Crane-camp activist takes tall-bike cross country in nuclear protest

Dereham man Alex Sidney with the tall-bike he has taken to Scotland to protest against nuclear weapons. 

Dereham man Alex Sidney with the tall-bike he has taken to Scotland to protest against nuclear weapons. - Credit: Supplied by Alex Sidney

He sparked a furore by camping at the top of a 100ft crane for two days to raise awareness of the climate crisis, and now teenager Alex Sidney is back with a new mission.

The 18-year-old from Yaxham Road, Dereham, has taken a tall bike called Mambo to a 'peace camp' near Glasgow to join a long-running protest against nuclear weapons. 

Mr Sidney cycled the tall-bike - whose saddle is 1.7 metres or 5'5" off the ground - to Leeds, which took him about six days. From there he caught the train to Glasgow to avoid the snow before peddling onto Faslane Peace Camp.

He described the bike as "amazing to ride".

Dereham man Alex Sidney on the tall-bike he has taken to Scotland to protest against nuclear weapons. 

Dereham man Alex Sidney on the tall-bike he has taken to Scotland to protest against nuclear weapons. - Credit: Supplied by Alex Sidney

Mr Sidney said: "You get an amazing viewpoint above the hedgerows which cover the majority of Britain’s roads. Ican see ahead in traffic queues allowing me to filter through more efficiently and safely. 


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"I’m used to stopping for pedestrians who are always eager to ask questions such as 'how do you get on and off?', 'have you ever fallen off?', 'Where can I buy one?', and 'How’s the weather up there?'."

On the journey, Mr Sidney said he stayed overnight in abandoned Royal Observer Corps nuclear monitoring posts, of which there were many abandoned around England. 

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The peace camp is next to Faslane Naval base, the home of the UK's nuclear weapons, and has been occupied continuously since 1982.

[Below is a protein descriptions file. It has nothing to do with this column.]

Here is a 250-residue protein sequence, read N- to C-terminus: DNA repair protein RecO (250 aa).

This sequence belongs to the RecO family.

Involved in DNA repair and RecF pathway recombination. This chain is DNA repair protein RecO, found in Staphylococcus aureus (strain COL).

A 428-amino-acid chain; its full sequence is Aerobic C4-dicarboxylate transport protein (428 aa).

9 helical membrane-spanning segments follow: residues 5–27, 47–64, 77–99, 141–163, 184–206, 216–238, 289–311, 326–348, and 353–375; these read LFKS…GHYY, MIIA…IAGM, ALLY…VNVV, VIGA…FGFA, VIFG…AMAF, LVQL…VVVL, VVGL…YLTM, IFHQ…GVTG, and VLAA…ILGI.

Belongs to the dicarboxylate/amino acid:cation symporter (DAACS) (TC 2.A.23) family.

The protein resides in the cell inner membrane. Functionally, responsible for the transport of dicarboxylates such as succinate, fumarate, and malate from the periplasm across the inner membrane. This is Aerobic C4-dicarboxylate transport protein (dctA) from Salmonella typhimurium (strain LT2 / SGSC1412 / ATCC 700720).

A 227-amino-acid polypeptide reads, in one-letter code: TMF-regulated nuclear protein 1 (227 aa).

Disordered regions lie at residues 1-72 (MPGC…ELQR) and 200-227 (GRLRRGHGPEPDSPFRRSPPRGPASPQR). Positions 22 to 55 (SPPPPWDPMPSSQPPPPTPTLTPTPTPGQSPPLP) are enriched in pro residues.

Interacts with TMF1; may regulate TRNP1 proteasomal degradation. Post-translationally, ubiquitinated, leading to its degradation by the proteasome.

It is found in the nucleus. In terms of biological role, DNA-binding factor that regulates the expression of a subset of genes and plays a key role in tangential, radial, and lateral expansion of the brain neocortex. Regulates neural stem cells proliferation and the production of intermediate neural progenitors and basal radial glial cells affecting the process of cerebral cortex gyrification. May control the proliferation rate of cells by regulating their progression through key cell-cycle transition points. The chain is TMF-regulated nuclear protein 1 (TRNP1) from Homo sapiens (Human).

Mr Sidney said there were thee people and a dog currently living there.

The tall-bike called mambo which Dereham man Alex Sidney took to Scotland to protest against nuclear weapons. 

The tall-bike called mambo which Dereham man Alex Sidney took to Scotland to protest against nuclear weapons. - Credit: Supplied by Alex Sidney

He said: "The main objective is opposing nuclear weapons and promoting peace.

"We also strive for tackling the climate crisis like XR [Extinction Rebellion], and work with other organisations on actions sometimes. The military are large polluters so it affects both of our aims. It’s worrying to think that we are on ground zero there: if another country wanted to nuke the UK, that is exactly where they would probably target, killing thousands of people."

Mr Sidney said the community at the camp was "warm and welcoming". He said: "It’s presumed to be the oldest active resistant peace camp in the UK, if not the world, established in 1982 by Margaret and Bobby Harrison."

After Mr Sidney camped atop a crane on a building site in Duke Street, Norwich in November last year,  he was ordered to pay £145 and given an 18-month conditional discharge at Norwich Magistrates' Court.

The tall-bike called mambo which Dereham man Alex Sidney took to Scotland to protest against nuclear weapons. 

The tall-bike called mambo which Dereham man Alex Sidney took to Scotland to protest against nuclear weapons. - Credit: Supplied by Alex Sidney

Dereham man Alex Sidney took refuge in abandoned Royal Observer Corps nuclear monitoring posts on his journey north. 

Dereham man Alex Sidney took refuge in abandoned Royal Observer Corps nuclear monitoring posts on his journey north. - Credit: Supplied by Alex Sidney

Dereham man Alex Sidney took refuge in abandoned Royal Observer Corps nuclear monitoring posts on his journey north. 

Dereham man Alex Sidney took refuge in abandoned Royal Observer Corps nuclear monitoring posts on his journey north. - Credit: Supplied by Alex Sidney

Dereham man Alex Sidney also camped next to his tall-bike on his journey north. 

Dereham man Alex Sidney also camped next to his tall-bike on his journey north. - Credit: Supplied by Alex Sidney


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